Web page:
Hi I am trying to sort a generic object. When the object is created, it is created with three generic parameters and I want the parameters to be sorted when it is created.
Here is my code:

import java.util.*;

public class SortedTrio<T> extends Trio {
   
    T firstST;
    T secondST;
    T thirdST;
    
    public SortedTrio (T firstST, T secondST, T thirdST) {
    	
    	super(firstST, secondST, thirdST);    	
	
    }

}

and this is where the objects are created

import java.util.*;
public class TestHw2{
 
    public static void main(String[] args) {
       
       SortedTrio<Integer> STobj = new SortedTrio<Integer>(3, 1, 5);
       SortedTrio<Integer> STobj1 = new SortedTrio<Integer>(5, 3, 1);
		boolean isEqual = STobj.equals(STobj1);
		if(isEqual)
			System.out.println("Both are equal!");
		else
			System.out.println("Neither are equal!");
			
		System.out.println(STobj1.toString());
		System.out.println(STobj.toString());
		
    }
}

this is my trio class if that's necessary to look at:

import java.util.*;

public class Trio<T> implements Comparable<Trio>
{
	private List<T> arrObj = new ArrayList<T>();	//arraylist of generic type objects
	
	public Trio(T first, T second, T third)
	{
		//add string objects to generic arraylist (which is set as a string arraylist by the main)
		arrObj.add(first);
		arrObj.add(second);
		arrObj.add(third);
	}
	
	public T first() {	//return first element
		return arrObj.get(0);
	}
	
	public T second() {	//return second element
		return arrObj.get(1);
	}
	
	public T third() {	//return third element
		return arrObj.get(2);
	}
	
	////////////////////////////////////////////////////////////////////////////////////////////////////////////////////////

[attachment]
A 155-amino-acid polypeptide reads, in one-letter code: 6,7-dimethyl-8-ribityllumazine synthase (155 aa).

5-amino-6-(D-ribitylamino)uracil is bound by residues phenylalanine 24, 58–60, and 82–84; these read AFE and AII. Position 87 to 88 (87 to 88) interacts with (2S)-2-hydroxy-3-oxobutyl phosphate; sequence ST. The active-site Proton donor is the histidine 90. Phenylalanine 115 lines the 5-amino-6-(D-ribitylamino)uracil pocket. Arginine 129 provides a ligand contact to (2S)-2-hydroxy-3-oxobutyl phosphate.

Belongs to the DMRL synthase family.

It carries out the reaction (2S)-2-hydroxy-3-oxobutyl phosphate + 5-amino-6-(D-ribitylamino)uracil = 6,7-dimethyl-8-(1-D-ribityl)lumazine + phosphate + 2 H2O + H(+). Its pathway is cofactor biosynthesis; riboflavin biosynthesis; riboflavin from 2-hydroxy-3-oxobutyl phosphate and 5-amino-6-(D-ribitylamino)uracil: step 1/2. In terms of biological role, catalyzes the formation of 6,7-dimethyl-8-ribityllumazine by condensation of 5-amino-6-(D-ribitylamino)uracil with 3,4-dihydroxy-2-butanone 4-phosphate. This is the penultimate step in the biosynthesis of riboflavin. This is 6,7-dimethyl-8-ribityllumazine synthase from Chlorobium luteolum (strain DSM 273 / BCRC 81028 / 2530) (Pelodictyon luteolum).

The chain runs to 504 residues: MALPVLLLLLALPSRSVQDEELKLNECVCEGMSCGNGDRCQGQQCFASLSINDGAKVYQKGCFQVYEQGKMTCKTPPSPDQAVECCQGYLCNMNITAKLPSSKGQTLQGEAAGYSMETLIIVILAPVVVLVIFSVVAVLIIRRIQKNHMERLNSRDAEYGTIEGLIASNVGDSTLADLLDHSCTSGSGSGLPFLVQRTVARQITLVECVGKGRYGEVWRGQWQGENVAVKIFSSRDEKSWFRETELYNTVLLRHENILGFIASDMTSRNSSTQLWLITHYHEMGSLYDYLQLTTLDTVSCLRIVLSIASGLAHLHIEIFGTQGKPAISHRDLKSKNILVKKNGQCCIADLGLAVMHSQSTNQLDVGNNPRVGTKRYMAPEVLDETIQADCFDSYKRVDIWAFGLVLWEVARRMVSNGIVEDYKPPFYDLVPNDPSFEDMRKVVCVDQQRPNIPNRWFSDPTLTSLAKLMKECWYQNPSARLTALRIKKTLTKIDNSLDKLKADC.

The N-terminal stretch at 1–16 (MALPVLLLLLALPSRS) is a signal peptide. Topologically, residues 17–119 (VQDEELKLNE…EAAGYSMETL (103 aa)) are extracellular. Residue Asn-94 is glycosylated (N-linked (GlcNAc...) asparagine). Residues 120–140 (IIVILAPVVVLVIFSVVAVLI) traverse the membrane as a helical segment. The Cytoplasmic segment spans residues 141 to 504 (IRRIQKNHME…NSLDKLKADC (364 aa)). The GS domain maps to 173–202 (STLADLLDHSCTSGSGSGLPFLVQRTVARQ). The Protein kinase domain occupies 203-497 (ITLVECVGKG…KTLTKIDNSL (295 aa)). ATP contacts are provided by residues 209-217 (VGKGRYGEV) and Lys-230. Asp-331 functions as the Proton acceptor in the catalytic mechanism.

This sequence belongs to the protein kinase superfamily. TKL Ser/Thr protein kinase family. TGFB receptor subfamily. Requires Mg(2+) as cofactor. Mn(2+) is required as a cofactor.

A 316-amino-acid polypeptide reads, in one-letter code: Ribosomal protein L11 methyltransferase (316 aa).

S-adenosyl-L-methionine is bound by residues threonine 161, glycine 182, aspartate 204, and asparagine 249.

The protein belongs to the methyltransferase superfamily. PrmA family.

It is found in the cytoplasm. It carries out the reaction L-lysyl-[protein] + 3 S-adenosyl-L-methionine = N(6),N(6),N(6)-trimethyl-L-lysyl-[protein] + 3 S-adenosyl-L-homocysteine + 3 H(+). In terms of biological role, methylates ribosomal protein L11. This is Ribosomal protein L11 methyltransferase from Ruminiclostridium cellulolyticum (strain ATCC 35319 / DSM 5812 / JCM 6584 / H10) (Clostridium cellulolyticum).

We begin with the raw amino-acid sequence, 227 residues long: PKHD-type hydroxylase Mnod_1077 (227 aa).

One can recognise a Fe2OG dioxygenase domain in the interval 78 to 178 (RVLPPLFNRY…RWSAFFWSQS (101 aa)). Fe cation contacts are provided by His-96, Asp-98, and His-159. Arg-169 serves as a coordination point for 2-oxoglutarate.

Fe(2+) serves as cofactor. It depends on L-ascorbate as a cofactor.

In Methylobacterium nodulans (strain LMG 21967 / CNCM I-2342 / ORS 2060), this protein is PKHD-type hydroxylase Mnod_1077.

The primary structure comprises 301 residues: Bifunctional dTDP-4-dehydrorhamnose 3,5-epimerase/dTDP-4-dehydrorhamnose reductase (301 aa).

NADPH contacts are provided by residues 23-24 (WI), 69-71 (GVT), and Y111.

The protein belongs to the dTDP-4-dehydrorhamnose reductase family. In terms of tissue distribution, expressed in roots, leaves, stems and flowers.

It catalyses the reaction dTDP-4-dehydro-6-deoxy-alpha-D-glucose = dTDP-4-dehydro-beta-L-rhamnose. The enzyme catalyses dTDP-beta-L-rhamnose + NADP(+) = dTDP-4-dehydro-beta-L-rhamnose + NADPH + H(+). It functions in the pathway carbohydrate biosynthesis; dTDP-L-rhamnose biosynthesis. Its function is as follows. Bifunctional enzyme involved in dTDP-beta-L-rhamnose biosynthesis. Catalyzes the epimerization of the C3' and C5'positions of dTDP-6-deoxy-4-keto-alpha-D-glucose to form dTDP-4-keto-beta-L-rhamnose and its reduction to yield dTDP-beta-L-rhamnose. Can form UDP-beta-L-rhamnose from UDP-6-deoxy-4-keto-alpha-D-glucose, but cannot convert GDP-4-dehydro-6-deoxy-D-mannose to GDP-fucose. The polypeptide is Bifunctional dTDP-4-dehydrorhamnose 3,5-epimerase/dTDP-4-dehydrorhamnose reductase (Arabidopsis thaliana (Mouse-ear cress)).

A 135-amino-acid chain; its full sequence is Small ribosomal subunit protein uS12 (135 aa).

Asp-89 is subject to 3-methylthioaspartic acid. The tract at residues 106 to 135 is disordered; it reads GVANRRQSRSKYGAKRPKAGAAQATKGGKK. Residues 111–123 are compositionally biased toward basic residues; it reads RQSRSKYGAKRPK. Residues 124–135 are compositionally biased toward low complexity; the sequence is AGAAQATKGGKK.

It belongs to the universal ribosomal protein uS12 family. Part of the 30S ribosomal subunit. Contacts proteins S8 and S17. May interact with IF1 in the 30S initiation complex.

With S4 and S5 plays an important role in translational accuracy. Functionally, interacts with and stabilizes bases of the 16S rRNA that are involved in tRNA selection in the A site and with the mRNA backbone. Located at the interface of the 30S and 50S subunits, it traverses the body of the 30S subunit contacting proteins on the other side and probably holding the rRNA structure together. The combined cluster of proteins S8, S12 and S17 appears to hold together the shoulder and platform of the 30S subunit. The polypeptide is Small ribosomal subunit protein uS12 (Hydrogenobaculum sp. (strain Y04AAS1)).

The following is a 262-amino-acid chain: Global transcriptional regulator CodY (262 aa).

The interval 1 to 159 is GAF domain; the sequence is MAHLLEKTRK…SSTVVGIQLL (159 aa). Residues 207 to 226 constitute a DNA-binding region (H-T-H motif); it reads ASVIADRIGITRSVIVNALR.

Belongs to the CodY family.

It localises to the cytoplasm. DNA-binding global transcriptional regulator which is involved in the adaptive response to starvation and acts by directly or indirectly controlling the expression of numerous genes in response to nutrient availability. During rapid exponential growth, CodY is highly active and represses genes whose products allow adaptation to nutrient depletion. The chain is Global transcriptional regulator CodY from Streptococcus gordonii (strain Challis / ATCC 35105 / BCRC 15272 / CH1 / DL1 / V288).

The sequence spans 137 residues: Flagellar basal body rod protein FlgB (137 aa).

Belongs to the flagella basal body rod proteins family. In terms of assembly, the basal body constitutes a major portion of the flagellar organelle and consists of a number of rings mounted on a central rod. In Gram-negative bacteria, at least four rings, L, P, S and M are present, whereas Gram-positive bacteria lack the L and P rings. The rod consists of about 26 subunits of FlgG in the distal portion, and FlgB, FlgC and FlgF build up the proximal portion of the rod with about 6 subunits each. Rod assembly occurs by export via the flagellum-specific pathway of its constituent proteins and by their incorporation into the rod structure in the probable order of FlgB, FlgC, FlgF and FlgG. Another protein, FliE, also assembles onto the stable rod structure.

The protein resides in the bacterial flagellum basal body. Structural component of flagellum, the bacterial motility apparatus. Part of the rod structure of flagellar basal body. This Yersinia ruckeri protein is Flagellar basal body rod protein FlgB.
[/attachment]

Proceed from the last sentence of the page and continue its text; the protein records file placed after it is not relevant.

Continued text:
public T contains(T value) { //not done
		return value;
	}
	
	public boolean equals(Trio t_object) {
		boolean tt = false;
		if (this.first() == t_object.first() && this.second() == t_object.second() && this.third() == t_object.third())
			tt = true;
		return tt; 
	}
	
	public boolean matches() {	//not done
		return true;
	}
	
	public String toString() {
		String strValue = "(" + arrObj.get(0) + ", " + arrObj.get(1) + ", " +  arrObj.get(2) + ")";
		return strValue;
	}
	
	
	public int compareTo(Trio that) 
    {
			return 0;
    }
	//////////////////////////////////////////////////////////////////////////////////////////////////////////////////////////
	
	public static void main(String[] args) {
		Trio<String> triObj = new Trio<String>("abc", "def", "ghi");		//create trio object of string type and give 3 string parameters
		//retrieve strings in the object by using generic methods first(), second(), third() 
		System.out.println("The elements in generic class Trio are: " + triObj.first() +", " + triObj.second() +", " + triObj.third());			
	}	
}

if there is anything that needs explaining, please let me know.

Thank you so much for any help!

IMO, you don't need a List when creating a Trio; I'd personally swap the usage of List in Trio and SortedTrio i.e. make Trio have three variables first, second & third whereas use a List only when the sorting functionality is required.

Also, you don't need to manually sort the Trio. As long as the elements of the SortedTrio [T] implement the Comparable interface i.e. implement natural ordering, the Collections#sort method can be used to get the job done. So, the simplest solution here would be to restrict the domain of the generic type T i.e. make sure each T added to the SortedTrio is an instance of the Comparable interface. If this is taken care of, all that is left is to add the `first', `second' and `third' variables to the List when the SortedTrio is created, sort the list and you should be good to go. Make sure that either you don't provide setters for `first', `second' or `third'; if you do, don't forget to sort the list *again* if any of them changes.

IMO, you don't need a List when creating a Trio; I'd personally swap the usage of List in Trio and SortedTrio i.e. make Trio have three variables first, second & third whereas use a List only when the sorting functionality is required.